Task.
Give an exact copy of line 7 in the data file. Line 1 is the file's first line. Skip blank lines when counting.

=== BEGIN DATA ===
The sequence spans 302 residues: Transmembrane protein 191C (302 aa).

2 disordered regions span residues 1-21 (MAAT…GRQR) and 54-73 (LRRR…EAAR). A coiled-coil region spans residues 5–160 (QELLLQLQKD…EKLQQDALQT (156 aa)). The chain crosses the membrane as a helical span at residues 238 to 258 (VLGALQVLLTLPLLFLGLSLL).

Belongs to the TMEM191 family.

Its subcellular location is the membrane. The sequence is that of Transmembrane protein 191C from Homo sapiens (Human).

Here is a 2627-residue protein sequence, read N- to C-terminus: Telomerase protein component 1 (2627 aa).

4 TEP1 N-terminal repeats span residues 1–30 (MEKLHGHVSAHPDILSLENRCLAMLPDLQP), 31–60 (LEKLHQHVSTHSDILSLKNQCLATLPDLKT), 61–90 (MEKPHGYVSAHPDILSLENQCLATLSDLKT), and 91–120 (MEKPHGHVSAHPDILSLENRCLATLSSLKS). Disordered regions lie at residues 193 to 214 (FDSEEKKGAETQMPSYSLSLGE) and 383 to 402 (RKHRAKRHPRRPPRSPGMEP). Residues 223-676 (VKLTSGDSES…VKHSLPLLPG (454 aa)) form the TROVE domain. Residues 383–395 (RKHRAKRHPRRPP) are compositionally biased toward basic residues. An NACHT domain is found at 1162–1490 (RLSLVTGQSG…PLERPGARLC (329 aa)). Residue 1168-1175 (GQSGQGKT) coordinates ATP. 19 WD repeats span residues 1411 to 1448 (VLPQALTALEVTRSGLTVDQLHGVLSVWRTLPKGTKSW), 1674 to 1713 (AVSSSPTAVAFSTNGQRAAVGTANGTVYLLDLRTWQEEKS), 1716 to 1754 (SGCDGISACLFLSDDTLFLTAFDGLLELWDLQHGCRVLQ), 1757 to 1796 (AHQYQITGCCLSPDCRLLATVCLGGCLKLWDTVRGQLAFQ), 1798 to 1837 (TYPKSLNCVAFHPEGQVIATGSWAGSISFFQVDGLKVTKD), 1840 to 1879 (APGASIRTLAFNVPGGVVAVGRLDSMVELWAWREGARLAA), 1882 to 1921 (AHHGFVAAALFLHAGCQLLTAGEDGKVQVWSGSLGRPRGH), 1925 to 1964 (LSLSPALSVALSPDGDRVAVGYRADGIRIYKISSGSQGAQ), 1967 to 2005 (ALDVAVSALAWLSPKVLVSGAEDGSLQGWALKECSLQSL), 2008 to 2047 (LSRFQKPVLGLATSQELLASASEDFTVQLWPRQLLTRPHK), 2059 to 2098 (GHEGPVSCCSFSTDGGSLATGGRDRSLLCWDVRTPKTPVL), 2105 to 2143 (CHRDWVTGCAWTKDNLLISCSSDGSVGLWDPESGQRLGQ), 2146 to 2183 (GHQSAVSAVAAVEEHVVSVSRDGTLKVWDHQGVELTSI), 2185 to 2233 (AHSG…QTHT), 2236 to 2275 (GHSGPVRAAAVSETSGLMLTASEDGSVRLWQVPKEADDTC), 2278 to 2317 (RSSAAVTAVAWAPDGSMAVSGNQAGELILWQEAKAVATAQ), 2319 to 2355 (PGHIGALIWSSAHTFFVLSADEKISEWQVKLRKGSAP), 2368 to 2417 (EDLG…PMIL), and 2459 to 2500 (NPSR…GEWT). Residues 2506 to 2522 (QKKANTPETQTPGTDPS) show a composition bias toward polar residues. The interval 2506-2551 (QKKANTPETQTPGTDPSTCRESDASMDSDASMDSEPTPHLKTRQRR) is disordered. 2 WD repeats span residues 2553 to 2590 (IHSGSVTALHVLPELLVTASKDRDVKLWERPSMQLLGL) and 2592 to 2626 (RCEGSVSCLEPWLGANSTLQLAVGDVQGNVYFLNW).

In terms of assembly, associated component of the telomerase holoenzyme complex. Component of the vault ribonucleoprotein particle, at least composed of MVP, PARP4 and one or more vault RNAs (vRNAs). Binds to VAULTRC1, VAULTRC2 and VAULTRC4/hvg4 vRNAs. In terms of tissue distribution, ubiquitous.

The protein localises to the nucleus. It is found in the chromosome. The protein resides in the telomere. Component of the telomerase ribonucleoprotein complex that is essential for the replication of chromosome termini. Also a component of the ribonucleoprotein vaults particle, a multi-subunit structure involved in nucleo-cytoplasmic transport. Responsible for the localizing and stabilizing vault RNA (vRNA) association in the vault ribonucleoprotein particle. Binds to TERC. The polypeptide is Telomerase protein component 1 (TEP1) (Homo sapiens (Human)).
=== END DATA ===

In terms of assembly, associated component of the telomerase holoenzyme complex. Component of the vault ribonucleoprotein particle, at least composed of MVP, PARP4 and one or more vault RNAs (vRNAs). Binds to VAULTRC1, VAULTRC2 and VAULTRC4/hvg4 vRNAs. In terms of tissue distribution, ubiquitous.